Which threat, again, is what hardware devices would alleviate, or if they truly work as advertised, eliminate.
The third claimant, which is statistics and probability, which seek “random numbers” for simulations, and for all to approximate numerical integration.
The statistical quest exists because of two reasons: (1) lack of knowledge of straightforward analytical methods (see here and here and here), and (2) the false belief that “random” numbers have mysterious powers that replicate Nature, which some think, wrongly I say, “generates” “random” numbers which somehow, nobody knows how, guarantee the quality of statistical results.
Sometimes experiments are “randomized”—but only in situations where it is known, though not always acknowledged, there are unknown causes. This does not work. If all an observable’s causes were known, then all could be controlled, as in special physics experiments. But because all the causes aren’t known, the “randomization” cannot guarantee an equal partition of causes in “randomized” blocks of the experiments. Thus the “randomization” must be for another purpose.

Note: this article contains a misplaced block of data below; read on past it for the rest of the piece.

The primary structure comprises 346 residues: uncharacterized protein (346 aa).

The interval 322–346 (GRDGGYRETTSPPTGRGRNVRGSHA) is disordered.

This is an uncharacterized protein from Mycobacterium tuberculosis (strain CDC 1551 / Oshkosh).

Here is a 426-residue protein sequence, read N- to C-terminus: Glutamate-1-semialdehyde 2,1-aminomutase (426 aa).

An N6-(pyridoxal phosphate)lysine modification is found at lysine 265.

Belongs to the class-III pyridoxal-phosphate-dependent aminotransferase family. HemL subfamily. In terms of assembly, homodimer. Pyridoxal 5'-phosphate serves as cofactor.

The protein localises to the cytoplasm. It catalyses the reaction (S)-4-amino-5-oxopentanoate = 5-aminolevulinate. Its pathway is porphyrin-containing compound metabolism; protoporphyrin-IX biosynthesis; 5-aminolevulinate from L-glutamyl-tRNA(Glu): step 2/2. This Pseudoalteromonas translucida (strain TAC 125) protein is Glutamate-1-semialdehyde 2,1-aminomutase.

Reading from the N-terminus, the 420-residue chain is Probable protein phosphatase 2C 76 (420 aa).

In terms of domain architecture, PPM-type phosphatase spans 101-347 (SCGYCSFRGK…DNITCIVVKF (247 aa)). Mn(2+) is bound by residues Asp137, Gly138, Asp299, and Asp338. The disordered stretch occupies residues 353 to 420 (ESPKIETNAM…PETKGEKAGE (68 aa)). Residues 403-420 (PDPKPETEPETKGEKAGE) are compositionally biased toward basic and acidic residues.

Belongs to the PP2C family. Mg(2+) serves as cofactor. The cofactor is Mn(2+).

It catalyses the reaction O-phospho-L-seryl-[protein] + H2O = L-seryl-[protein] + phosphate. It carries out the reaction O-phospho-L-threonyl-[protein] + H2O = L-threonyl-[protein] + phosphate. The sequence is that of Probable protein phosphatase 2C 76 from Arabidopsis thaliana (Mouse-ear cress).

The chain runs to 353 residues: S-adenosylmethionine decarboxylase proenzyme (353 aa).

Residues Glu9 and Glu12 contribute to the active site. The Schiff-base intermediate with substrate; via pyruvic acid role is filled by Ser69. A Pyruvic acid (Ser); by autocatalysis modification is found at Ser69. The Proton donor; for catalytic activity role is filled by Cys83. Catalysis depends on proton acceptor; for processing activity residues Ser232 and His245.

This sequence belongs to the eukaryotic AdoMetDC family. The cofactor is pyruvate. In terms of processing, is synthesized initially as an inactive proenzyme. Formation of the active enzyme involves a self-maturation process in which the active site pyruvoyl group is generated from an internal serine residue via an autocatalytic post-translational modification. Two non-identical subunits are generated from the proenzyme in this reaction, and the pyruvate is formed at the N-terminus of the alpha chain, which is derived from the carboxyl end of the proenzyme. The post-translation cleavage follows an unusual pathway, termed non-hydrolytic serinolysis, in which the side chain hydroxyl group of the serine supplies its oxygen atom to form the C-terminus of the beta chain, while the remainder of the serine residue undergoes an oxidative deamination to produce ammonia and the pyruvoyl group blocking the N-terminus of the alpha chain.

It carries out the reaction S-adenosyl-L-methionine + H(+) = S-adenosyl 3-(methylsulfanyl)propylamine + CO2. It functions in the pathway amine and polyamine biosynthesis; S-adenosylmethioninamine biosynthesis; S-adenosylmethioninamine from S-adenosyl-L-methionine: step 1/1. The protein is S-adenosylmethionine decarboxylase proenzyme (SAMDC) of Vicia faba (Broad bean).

The randomization should always be seen like referees casting lots: to remove the potential for human bias. To bar, or make less likely, cheating, even unconscious cheating. You don’t give the sicker patients the placebo, and so on. In some cases, the “randomization” takes part in the same statistical ritual as simulations, a sort of blessing on the results. This is wrong, and for the same reasons.
Approximating integrals using “random” numbers is sounder, but inefficient. And only happens, as the links above show, because analytical methods aren’t yet known. I never tire of quoting Jaynes:
It appears to be a quite general principle that, whenever there is a randomized way of doing something, then there is a nonrandomized way that delivers better performance but requires more thought.
I go through examples in those links. The idea, that some have, that the “randomization” is needed for certain theoretical reasons, to ensure correctness of results, is wrong.
I can’t think of other applications. Which is as far from a proof there are none as can be. Perhaps you know of others that are not equivalent to casinos or crypto or conjuring—and aren’t misguided, like simulation. Let us know.